Academic journal article Generations

Chronic Oral Disease and Disability in Later Life

Academic journal article Generations

Chronic Oral Disease and Disability in Later Life

Article excerpt

The mix of dominant chronic oral conditions in late life has dramatically shifted in the past fifty years. The first national survey of adult oral health, published by the National Institutes of Health in 1957, revealed that over two-thirds of Americans over age 75 had no natural teeth. The dominant oral condition was toothlessness. Findings from the latest such survey, published in 1986, made clear that the dental status of elderly Americans had significantly improved: Nearly two-thirds of Americans over age 75 now retained some or all of their natural teeth. Subsequent regional studies have confirmed that Americans in their eighth decade and beyond are a compelling success story for oral health. The current cohort of elders has maintained their teeth beyond all expectations of their forebears, thanks to exposure to fluoride in drinking water and toothpaste, the explosion in numbers and sophistication of dental personnel following World War II, and pervasive public health campaigns (Shay and Ship, 1995).

But maintaining teeth and their supporting structures into advanced age is not without its literal and figurative price. The most common dental diseases, decay and gum disorders, now threaten oral health across the lifespan and remain the major reasons for tooth loss, regardless of age. This article will discuss the three most common chronic oral diseases-dental decay (caries), gum disease (periodontitis), and tooth loss-and the particular challenges they represent in and to older people and those who are concerned about their health and well-being.


Caries and periodontitis-and their most extreme consequence, the loss of a tooth-come about when balance shifts between trillions of bacteria in the mouth, on the one hand, and defenses against the microbes on the other. Although over 300 different species of oral organisms have been identified (and an equal number is believed to be present but has eluded characterization), only a fraction are commonly implicated in oral disease. Growth of destructive bacteria is customarily kept in check by a wide range of salivary molecules, the immune system, and personal hygiene habits. But disease can and does readily result if growth of disease-causing microorganisms is assisted by reduction in any defenses, an abundance of nutrients for the undesirable species, or expanded environments where they can thrive (Shay, 2002).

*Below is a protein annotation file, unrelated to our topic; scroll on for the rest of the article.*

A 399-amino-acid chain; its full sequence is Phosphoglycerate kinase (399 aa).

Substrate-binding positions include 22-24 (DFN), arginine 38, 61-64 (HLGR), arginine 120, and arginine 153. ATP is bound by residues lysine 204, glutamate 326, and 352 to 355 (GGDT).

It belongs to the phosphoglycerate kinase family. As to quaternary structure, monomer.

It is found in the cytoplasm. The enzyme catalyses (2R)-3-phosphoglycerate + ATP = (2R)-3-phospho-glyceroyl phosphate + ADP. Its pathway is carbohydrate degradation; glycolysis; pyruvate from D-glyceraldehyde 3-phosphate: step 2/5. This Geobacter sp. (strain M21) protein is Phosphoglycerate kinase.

Daily dental hygiene requires a level of manual dexterity, visual acuity, and tactile sense that may be impaired in advanced age because of arthritis, peripheral neuropathy, or diminished cognitive status or sight. Older people may also lack adequate saliva. A dry mouth is the most commonly reported potential side effect of the most frequently prescribed drugs. Reduction of saliva resulting from the complex drug regimens of older patients, whose life quality is enhanced by these treatments, is therefore a serious matter. Saliva should be a potent and omnipresent line of defense against oral disease. But when saliva is altered or diminished, as a side effect of a drug prescribed for another chronic condition, dental disease can and frequently does flourish (Sreebny and Valdini, 1987).


The teeth are covered by enamel, a translucent composite of crystals of calcium phosphate. Enamel is soluble in the mix of acids certain oral bacteria excrete when they ingest dietary sugar. Usually the microscopic loss of enamel that occurs in this manner following a meal is reversed by calcium in saliva. But irreversible loss in tooth structure occurs when acid exposures are frequent, saliva is insufficient, or colonies of bacteria (plaque) on the teeth are not regularly removed. When dissolution occurs and then repeatedly recurs on the same spot over a matter of weeks, months, or years, a small cavity forms. Beneath enamel is dentin, a mineralized tissue similar to bone. When caries reaches dentin, tooth destruction rate accelerates because dentin is more porous and less mineralized than enamel (Pashley, 1991). …

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